Thursday, April 24, 2014
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How to prevent nail glue from getting in your eyes

Rule #1 for people who use eye drops: Read container labels. Rule #2: Don't keep Super Glue-type products within 50 feet.

How to prevent nail glue from getting in your eyes

Keeping glue and other products near medications such as eye drops can lead to uncomfortable - if not dangerous - mix-ups.
Keeping glue and other products near medications such as eye drops can lead to uncomfortable - if not dangerous - mix-ups.

Rule #1 for people who use eye drops: Read container labels. Rule #2: Don’t keep Super Glue-type products within 50 feet.

I’ve written previously about people accidentally gluing their eyes shut by mistaking Super Glue or similar products for eye drops. At the time, it had just happened to a New Jersey woman, but countless others before and since have accidentally put these products into their eyes, causing corneal abrasions and sometimes leaving their eyelids stuck together. 

Last week I heard from someone who accidentally instilled fingernail glue into her eyes. Fingernail glue has the same ingredient as the Super Glue-type products, cyanoacrylate adhesive. So, it’s probably not a bad idea for me to publish a reminder.

The person we heard from reported that she’d only recently begun to use fingernail glue and left it on her makeup counter, which is also where she placed her eye drops. Her routine was to place the eye drops in her eyes in the morning before applying her makeup. You can image what happened. On the day of the mix-up, distracted and in a rush to get out of the house, she inadvertently grabbed the glue and placed one drop in one eye. She immediately felt hot pain (burning) and realized exactly what she had done.

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The woman told us that she immediately went to her doctor’s office, where her eyelashes were removed to eliminate the glue. She’s now wearing a protective lens because her eye was scratched by the dried glue and she’s also taking antibiotics to prevent infection, as well as pain medication.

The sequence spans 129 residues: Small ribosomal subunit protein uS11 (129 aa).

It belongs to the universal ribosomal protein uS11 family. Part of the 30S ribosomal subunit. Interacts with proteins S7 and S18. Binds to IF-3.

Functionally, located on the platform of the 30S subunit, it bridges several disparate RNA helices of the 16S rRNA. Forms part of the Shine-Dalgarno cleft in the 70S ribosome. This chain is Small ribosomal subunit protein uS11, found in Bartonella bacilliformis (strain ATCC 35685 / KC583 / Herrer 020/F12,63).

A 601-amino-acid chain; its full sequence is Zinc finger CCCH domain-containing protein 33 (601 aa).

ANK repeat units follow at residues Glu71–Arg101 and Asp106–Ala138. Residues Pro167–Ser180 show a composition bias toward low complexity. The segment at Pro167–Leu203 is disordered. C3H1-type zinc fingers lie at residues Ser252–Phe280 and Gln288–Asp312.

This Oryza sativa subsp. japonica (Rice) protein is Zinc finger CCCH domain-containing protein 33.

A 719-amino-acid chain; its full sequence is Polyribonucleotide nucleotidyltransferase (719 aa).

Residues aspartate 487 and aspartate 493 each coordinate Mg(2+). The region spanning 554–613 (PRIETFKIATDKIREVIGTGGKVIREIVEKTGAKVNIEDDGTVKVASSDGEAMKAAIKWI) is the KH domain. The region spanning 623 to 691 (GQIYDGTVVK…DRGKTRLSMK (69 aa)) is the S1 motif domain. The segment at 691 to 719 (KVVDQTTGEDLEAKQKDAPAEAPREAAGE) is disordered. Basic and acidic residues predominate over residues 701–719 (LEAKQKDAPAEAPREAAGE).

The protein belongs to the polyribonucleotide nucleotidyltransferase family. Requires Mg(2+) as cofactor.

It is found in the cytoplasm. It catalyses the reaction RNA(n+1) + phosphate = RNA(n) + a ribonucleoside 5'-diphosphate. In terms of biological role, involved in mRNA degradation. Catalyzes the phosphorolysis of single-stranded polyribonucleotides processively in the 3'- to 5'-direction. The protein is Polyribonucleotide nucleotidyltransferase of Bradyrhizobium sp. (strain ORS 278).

The two products she confused were Kiss brand fingernail glue and an eye drop called timolol. They are both in small dropper bottles, but the mix-up was more about grabbing something “without thinking.”

When you do something like put glue in your eye you’re not only being injured physically, but likely emotionally, as well. You’re apt to be embarrassed and feel mortified that you can make such a mistake. In fact, the woman told us she’d previously heard about Zsa Zsa Gabor’s husband doing this, and thought: “How could someone be so dumb?”

Slips like putting glue in your eye instead of eye drops usually result from distractions or failure to pay attention at critical moments, which we all do at one time or another. We can all fall victim to functioning in an “automatic” mode.

I did just that myself over the holidays, when I accidentally bought regular Coca Cola in the new red-and-white aluminum cans when I really meant to buy Diet Coke, in a similar aluminum can. I just picked it up and went with the wrong thing, never taking the time to read the label until I got home and was putting the cans away. A lot of other people did the same thing, so Coca Cola ditched the new cans last month, right after introducing them.

The way to prevent mishaps like this is to not set yourself up to make mistakes in the first place.

 

  • If you must use Super Glue-type products or fingernail glue or some similar adhesive, buy it in packaging that looks and has a tactile feel that is unlikely to ever be confused with a dropper bottle. This is especially important if you use eye drops and may already have some visual impairment. There are products that come in a small tube or odd looking elongated bottle, for example.
  • Also, be sure to store glue far away from medications, and vice versa. Never keep glue in a medicine cabinet or around the bathroom or kitchen or wherever medications are kept. When using any medication, force yourself to read the label and be sure that lighting is optimal to improve your ability to see what product is on the shelf or you have in hand.
  • Finally, in the previous blog entry that I referenced above, I included additional information that Super Glue users ought to know in case something does go wrong and you accidentally glue two or more body parts together.
Sadly, there is no legislation in place mandating new packaging for these products, so these precautions are doubly important.

 

What about you? Feel free to share examples of similar mix-ups for readers below. 

To check out more Check Up items go to www.philly.com/checkup

Michael Cohen
About this blog

Check Up covers major health events in our region and offers everything from personal health advice to an expert look at health reform. Read about some of our bloggers here.

For Inquirer.com. Portions of this blog may also be found in the Inquirer's Sunday Health Section

Michael Cohen id the president of the Institute for Safe Medication Practices in Horsham.

Daniel Hoffman is the president of Pharmaceutical Business Research Associates (PBRA) in Glenmoore, Pennsylvania, a healthcare research and consulting company specializing in key account positioning and messaging.

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